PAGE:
3,000 dishes will span eight African countries.
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Thousands of engineers have been hard at work on a gigantic intergovernmental radio telescope network called the Square Kilometer Array (SKA), which will be so large that it will span eight countries in Africa.
The first handful of dishes have already been constructed, Wired reports, and when completed, the array will scan the skies for radio signals — including signs of alien life — up to billions of light-years away.
The idea is to simulate a colossal dish by joining thousands of smaller dishes in a network, according to Wired. Once it's completed it will span eight African countries and will also join up to one million much smaller antennas planned for Australia.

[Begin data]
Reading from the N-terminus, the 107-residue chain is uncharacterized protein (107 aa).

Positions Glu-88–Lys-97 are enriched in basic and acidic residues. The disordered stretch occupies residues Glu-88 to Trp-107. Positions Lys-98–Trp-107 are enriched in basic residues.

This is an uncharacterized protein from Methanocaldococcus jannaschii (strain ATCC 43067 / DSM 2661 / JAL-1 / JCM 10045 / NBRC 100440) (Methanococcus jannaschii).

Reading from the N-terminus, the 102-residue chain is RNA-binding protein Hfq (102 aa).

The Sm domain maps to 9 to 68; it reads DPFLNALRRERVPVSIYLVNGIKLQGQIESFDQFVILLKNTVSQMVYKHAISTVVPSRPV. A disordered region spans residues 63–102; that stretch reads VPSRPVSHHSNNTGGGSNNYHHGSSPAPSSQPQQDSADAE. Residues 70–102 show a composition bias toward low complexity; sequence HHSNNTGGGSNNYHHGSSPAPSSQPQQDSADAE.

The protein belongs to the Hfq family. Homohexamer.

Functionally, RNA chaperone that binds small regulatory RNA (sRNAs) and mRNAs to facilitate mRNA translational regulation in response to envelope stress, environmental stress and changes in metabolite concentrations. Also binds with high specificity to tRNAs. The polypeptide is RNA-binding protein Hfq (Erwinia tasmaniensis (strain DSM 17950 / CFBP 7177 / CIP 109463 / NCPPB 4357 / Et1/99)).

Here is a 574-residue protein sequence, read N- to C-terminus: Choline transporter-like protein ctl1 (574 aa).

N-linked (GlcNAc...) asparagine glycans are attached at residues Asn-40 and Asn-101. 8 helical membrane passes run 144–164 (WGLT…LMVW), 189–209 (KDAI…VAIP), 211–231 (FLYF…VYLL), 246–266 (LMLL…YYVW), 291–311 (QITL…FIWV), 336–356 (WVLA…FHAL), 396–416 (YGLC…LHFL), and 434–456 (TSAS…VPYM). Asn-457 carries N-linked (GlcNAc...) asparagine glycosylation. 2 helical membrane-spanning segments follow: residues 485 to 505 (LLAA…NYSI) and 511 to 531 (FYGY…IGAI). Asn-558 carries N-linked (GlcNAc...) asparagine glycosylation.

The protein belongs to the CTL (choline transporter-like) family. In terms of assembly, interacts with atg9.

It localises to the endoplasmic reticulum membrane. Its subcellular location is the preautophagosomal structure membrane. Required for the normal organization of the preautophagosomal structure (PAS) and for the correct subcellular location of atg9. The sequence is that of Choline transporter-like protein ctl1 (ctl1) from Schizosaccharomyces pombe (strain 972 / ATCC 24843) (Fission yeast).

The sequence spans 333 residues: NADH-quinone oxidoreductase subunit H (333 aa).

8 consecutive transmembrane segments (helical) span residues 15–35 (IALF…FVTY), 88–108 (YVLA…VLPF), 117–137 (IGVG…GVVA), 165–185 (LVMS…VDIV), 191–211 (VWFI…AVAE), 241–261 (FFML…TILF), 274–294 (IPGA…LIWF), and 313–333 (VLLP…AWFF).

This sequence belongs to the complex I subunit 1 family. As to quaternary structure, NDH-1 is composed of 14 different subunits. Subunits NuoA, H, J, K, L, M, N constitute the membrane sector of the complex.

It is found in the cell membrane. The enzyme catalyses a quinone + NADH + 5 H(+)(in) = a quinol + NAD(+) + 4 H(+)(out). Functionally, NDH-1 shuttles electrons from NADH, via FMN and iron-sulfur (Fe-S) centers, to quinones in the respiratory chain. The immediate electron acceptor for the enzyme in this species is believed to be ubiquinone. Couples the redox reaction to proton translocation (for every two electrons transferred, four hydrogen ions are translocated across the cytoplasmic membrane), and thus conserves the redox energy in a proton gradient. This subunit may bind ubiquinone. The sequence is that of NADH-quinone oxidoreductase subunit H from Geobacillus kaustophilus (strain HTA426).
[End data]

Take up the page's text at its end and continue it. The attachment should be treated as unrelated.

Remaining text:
The idea for the border-breaking endeavor reaches back to the early 1990s. In 2011, 13 countries decided to fund SKA and share its data.
Only a handful of 50-foot-wide antenna dishes have been constructed so far in South Africa, with a total of up to 3,000 planned across the entire continent.
The African core site was constructed in an ancient seabed in Karoo, South Africa, and is made up of 66 triangular reflective panels.
The massive project is on a surprisingly efficient budget: the first 113 dishes is expected to be completed in 2027, with a total cost of $1 billion.
READ MORE: The Largest Scientific Structure Ever Powers Up in Africa [Wired]
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